Marvel Have Built A Cohesive Cinematic Universe That Allows Individual Characters To Thrive


The difference in construction is evident, as is the execution. Marvel’s successful model of single hero movies and then Avengers movies is most likely the thing that allowed Disney to purchase Lucasfilm, which is working on a similar structure – with a single character movie one year and a trilogy movie the next. Each of the individual films has had its own story and develops the character in their own right, but adds in enough easter eggs and shared detail to let you know that you are looking at the same universe. Some of the things that link the different stories aren’t obvious, and the fans lap this up – they foreshadow coming developments marvelously, in the same way that Star Wars has done, since it rebooted. Marvel have also successfully built a TV universe around the cinematic universe, and it is all connected – dovetailing nicely. It takes a lot of vision and a lot of great management, and perhaps a little bit of luck.

Kevin Feige is the President of Marvel Studios, and the producer of all these movies, and they are moving forward with great new additions to the movie canon – this being the year of Black Panther, as well as Avengers: Infinity War. Or maybe it’s the year of Thor, if you look at the critical commercial success Thor: Ragnarok has been enjoying. This outing for The Avengers represents a milestone though – the Marvel Cinematic Universe is ten years old; this is the movie which all the clues have been pointing towards, and according to Feige everything in their roster, and there are currently 20 more films on the slate, is going to be divided into pre- and post- Infinity War. the only real loose end is the X-Men, who have been served very well on the big screen, but whose copyrights are held elsewhere.

Now to look at DC one wonders what exactly their problem is. Batman did great with Christopher Nolan at the helm. Superman hasn’t really done that well cinematically since the 3rd Christopher Reeves movie. Superman has fared much better on the small screen, with Lois & Clark: The New Adventures of Superman, and Smallville, and the Cartoon Network shows Superman: The Animated Series and Justice League; their version of Batman also seemed note perfect, as did Batman Of The Future. The Arrowverse, as it has come to be known, which encompasses ArrowThe Flash, Supergirl and Legends Of Tomorrow has also been a critical and commercial success. Gotham, which may be off in a pocket universe of its own, has been pretty consistent. The DC Cinematic Universe flounders though.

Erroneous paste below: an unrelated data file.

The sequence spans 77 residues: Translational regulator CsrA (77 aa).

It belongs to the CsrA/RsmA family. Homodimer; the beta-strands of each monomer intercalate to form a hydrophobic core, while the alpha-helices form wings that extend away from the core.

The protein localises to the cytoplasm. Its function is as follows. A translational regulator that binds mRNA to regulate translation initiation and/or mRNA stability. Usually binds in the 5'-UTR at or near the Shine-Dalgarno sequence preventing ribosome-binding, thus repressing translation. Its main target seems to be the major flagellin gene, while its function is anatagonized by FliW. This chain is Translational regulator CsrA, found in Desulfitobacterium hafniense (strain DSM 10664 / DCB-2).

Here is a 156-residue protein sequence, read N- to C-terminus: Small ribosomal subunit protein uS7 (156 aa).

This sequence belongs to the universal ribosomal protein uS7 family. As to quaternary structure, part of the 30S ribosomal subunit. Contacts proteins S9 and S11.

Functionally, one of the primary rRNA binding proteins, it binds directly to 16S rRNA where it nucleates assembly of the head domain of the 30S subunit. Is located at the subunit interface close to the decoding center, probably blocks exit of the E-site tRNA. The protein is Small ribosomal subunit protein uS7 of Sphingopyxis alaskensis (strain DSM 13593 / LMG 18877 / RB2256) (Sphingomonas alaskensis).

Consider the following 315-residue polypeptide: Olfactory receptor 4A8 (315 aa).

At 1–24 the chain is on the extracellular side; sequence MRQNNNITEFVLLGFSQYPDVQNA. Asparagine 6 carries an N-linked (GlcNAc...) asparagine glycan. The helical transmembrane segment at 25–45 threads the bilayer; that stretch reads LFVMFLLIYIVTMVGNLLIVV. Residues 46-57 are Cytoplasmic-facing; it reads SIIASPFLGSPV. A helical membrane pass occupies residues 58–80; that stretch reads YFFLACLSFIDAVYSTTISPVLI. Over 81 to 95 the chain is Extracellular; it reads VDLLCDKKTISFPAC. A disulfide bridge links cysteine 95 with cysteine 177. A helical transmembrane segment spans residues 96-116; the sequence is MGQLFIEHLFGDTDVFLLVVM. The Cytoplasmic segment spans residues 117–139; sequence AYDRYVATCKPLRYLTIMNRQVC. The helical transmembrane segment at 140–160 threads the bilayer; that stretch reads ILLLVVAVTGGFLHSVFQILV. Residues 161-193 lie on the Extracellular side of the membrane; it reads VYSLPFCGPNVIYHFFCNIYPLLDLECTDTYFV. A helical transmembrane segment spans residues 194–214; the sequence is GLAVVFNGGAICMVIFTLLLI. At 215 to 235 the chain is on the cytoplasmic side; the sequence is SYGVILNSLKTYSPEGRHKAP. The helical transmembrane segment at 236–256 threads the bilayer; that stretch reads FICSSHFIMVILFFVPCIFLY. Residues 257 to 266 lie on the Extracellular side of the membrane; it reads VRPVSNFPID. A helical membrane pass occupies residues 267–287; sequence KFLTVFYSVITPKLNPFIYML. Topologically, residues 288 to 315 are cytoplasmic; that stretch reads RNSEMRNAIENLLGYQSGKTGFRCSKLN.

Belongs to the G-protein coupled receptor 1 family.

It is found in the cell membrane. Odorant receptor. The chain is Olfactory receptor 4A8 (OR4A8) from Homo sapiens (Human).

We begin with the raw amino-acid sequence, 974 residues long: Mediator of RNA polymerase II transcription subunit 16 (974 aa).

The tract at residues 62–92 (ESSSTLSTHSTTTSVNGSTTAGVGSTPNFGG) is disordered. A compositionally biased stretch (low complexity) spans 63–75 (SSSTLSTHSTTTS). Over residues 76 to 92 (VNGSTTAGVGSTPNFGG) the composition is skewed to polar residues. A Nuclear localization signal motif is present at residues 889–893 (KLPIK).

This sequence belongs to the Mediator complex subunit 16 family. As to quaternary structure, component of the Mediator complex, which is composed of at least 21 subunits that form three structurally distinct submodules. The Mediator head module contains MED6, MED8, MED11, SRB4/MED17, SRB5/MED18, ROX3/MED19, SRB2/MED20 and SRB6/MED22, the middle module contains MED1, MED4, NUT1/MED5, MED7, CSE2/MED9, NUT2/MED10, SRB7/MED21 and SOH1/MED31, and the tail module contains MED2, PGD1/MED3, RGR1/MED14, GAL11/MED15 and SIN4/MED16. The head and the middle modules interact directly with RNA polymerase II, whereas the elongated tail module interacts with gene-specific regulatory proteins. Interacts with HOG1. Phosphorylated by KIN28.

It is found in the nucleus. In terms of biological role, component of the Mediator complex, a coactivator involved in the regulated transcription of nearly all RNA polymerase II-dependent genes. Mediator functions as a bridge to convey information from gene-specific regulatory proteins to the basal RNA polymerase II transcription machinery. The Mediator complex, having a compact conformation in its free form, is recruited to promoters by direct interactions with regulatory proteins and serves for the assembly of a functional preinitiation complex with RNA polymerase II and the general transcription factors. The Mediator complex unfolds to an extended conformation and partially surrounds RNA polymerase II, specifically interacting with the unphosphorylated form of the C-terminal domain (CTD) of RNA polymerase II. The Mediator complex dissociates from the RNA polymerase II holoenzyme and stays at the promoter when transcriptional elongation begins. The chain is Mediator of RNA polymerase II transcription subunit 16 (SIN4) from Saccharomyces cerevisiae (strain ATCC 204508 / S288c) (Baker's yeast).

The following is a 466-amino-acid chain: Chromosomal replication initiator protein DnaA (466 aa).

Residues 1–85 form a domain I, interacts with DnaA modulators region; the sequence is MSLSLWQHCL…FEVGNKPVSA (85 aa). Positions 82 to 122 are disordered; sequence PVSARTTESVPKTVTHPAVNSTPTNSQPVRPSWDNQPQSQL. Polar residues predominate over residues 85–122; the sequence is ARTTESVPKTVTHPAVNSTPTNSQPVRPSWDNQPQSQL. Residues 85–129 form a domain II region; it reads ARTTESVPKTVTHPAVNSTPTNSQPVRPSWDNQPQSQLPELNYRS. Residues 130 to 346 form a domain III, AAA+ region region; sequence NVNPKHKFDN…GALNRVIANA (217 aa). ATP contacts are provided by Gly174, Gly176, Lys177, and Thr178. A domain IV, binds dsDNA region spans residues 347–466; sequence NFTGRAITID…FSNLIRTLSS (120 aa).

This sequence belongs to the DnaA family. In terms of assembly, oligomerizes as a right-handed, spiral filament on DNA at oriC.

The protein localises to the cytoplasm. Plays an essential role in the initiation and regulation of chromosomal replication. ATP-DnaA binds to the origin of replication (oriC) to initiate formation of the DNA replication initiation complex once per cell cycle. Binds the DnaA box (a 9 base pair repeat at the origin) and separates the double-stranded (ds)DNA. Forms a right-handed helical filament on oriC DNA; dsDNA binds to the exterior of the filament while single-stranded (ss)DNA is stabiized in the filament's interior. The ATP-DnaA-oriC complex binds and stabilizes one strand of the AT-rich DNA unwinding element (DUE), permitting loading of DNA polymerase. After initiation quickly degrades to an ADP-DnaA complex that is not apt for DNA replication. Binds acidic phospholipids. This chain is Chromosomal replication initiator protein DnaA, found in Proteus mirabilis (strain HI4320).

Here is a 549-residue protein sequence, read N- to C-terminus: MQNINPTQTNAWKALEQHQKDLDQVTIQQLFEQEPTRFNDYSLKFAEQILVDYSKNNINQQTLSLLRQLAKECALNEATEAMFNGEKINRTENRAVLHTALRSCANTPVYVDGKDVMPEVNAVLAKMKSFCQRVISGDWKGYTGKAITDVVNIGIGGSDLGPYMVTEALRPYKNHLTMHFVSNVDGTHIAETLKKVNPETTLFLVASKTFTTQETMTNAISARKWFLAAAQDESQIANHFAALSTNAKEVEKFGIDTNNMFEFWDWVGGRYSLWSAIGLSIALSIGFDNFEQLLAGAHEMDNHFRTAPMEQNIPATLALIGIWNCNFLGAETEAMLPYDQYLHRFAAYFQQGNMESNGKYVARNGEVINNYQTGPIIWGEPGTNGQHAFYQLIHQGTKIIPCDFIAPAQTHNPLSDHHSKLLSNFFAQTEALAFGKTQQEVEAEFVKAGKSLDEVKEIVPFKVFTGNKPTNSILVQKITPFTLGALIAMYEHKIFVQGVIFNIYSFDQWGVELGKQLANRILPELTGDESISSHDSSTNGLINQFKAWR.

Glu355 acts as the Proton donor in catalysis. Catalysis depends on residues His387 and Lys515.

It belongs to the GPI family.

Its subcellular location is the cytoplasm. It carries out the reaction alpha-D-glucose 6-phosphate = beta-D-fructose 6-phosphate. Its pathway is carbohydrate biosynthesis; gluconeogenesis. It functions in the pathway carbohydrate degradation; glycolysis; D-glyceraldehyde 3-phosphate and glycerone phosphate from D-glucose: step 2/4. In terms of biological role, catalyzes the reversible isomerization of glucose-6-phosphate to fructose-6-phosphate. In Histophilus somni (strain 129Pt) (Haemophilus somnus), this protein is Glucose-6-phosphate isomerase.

Apart From Aping Marvel, DC Hasn’t Really Decided On A Direction

Henry Cavill’s Superman seems to be directed by someone who doesn’t like Superman (I admit it took Grant Morrison’s run on the comic to get me to like it). Ben Affleck’s Batman is not universally liked. Their joint movie spawned the viral Sad Affleck, which seems as good a commentary on a movie that was muddled, and failed, where Avengers has succeeded, in dividing the screen time between the top billing heroes. Suicide Squad seemed to suffer problems in the editing suite, where it was re-cut to capitalize on the lighter feel in other hero movies, and ended up not satisfying anyone really. Wonder Woman is the only cinematic outing that really ticked all the right boxes, and Gal Gadot was rightly seen as the shining beacon in the Batman/Superman movie as well. No one talks about Green Lantern.

For some reason the choice has been made not to link up the TV series with the movies, which is a little odd. I haven’t seen the Justice League movie yet, but it was strange not seeing Grant Gustin as The Flash. Wonder Woman apparently shines again. I’m not sure about Aquaman and Cyborg. It’s supposedly business as usual for Cavill and Affleck – so, depending on your point of view that’s either great or terrible.

So, what is the issue? It’s not like there is a shortage of story material – look at either universe, and any fan  knows that there has barely even been a dent on the stories available from the canon. Batman has had critical run after critical run – Tom King succeeds Scott Snyder, the most successful writer on the book since Grant Morrison. Wonder Woman has had JM Straczynski, Brian Azzarello, and others. Suicide Squad really knocked it out of the park with Ales Kot. Superman has had Grant Morrison amongst others writing for it. The brilliance of the writers and the artists who helped design the worlds they operate within, maybe if they had been consulted might have been able to give some pointers, given that every year or so they have a huge event where they reboot the comics universe.

Don’t get me wrong – I don’t hate the DC cinematic output – I really want it to work better though. I read more DC Comics than Marvel, and it’s painful to see them missing the mark. Superman Vs. Batman channelled a bit of Frank Miller’s Dark Knight but didn’t commit. Suicide Squad should have let the crazy rip. If Superman’s director really suffered through Superman to get to Batman, it was a mistake to keep him on. Batman and Suicide Squad make sense as being dark and brooding, but Superman is missing something if that’s all that you are seeing in him.

The Marvel films have been very deft at straddling the line between drama and comedy, and they really wouldn’t work so well if there wasn’t some light in the darkness. There have been a few wrong steps – casting Tilda Swinton as the Old One got some criticism for whitewashing, and the Hulk really hasn’t bitten as a franchise in its own right. Oh, and Fantastic Four – Roger Corman, Chris Columbus, Tim Story, and Josh Trank all struck out. But all in all Marvel has done more right than it has done wrong, and it would seriously need to bungle the next raft of movies to slow that roll.